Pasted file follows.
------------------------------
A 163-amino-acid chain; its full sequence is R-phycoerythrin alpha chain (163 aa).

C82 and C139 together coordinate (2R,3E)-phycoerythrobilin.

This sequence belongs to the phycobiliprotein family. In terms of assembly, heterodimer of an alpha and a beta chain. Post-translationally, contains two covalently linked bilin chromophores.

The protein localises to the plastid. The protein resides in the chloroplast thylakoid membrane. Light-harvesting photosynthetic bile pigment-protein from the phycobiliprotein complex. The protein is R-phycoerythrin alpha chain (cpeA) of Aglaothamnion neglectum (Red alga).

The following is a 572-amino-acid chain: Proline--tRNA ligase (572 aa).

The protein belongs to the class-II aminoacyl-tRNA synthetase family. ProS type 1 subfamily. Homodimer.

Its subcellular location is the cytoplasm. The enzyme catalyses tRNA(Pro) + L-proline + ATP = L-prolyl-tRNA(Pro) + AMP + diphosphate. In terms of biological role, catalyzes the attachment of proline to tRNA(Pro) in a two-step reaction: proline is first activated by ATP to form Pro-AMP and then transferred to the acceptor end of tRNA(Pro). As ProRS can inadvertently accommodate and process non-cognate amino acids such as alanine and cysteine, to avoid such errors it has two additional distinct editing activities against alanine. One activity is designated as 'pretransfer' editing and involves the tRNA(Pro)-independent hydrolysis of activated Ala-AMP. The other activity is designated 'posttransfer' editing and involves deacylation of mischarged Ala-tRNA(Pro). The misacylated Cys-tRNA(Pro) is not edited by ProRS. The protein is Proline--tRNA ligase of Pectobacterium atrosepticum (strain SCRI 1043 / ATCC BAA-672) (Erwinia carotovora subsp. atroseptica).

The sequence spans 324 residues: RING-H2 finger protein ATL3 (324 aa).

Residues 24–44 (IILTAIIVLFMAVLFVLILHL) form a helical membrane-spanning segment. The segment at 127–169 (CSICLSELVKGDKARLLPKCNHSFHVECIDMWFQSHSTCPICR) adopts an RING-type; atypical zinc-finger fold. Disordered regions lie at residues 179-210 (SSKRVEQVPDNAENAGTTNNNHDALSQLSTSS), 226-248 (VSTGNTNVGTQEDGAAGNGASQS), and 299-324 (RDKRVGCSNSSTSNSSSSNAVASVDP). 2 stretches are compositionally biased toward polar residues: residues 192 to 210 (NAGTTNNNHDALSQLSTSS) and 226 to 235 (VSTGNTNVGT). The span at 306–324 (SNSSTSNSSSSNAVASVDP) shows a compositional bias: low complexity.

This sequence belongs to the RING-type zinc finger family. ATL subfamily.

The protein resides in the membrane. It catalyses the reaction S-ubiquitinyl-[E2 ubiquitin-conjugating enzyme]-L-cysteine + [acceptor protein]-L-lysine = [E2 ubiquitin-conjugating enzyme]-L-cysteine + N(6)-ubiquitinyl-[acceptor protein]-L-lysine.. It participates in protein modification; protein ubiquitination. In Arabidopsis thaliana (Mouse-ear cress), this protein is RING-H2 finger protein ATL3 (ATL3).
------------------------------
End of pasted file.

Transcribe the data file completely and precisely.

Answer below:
A 163-amino-acid chain; its full sequence is R-phycoerythrin alpha chain (163 aa).

C82 and C139 together coordinate (2R,3E)-phycoerythrobilin.

This sequence belongs to the phycobiliprotein family. In terms of assembly, heterodimer of an alpha and a beta chain. Post-translationally, contains two covalently linked bilin chromophores.

The protein localises to the plastid. The protein resides in the chloroplast thylakoid membrane. Light-harvesting photosynthetic bile pigment-protein from the phycobiliprotein complex. The protein is R-phycoerythrin alpha chain (cpeA) of Aglaothamnion neglectum (Red alga).

The following is a 572-amino-acid chain: Proline--tRNA ligase (572 aa).

The protein belongs to the class-II aminoacyl-tRNA synthetase family. ProS type 1 subfamily. Homodimer.

Its subcellular location is the cytoplasm. The enzyme catalyses tRNA(Pro) + L-proline + ATP = L-prolyl-tRNA(Pro) + AMP + diphosphate. In terms of biological role, catalyzes the attachment of proline to tRNA(Pro) in a two-step reaction: proline is first activated by ATP to form Pro-AMP and then transferred to the acceptor end of tRNA(Pro). As ProRS can inadvertently accommodate and process non-cognate amino acids such as alanine and cysteine, to avoid such errors it has two additional distinct editing activities against alanine. One activity is designated as 'pretransfer' editing and involves the tRNA(Pro)-independent hydrolysis of activated Ala-AMP. The other activity is designated 'posttransfer' editing and involves deacylation of mischarged Ala-tRNA(Pro). The misacylated Cys-tRNA(Pro) is not edited by ProRS. The protein is Proline--tRNA ligase of Pectobacterium atrosepticum (strain SCRI 1043 / ATCC BAA-672) (Erwinia carotovora subsp. atroseptica).

The sequence spans 324 residues: RING-H2 finger protein ATL3 (324 aa).

Residues 24–44 (IILTAIIVLFMAVLFVLILHL) form a helical membrane-spanning segment. The segment at 127–169 (CSICLSELVKGDKARLLPKCNHSFHVECIDMWFQSHSTCPICR) adopts an RING-type; atypical zinc-finger fold. Disordered regions lie at residues 179-210 (SSKRVEQVPDNAENAGTTNNNHDALSQLSTSS), 226-248 (VSTGNTNVGTQEDGAAGNGASQS), and 299-324 (RDKRVGCSNSSTSNSSSSNAVASVDP). 2 stretches are compositionally biased toward polar residues: residues 192 to 210 (NAGTTNNNHDALSQLSTSS) and 226 to 235 (VSTGNTNVGT). The span at 306–324 (SNSSTSNSSSSNAVASVDP) shows a compositional bias: low complexity.

This sequence belongs to the RING-type zinc finger family. ATL subfamily.

The protein resides in the membrane. It catalyses the reaction S-ubiquitinyl-[E2 ubiquitin-conjugating enzyme]-L-cysteine + [acceptor protein]-L-lysine = [E2 ubiquitin-conjugating enzyme]-L-cysteine + N(6)-ubiquitinyl-[acceptor protein]-L-lysine.. It participates in protein modification; protein ubiquitination. In Arabidopsis thaliana (Mouse-ear cress), this protein is RING-H2 finger protein ATL3 (ATL3).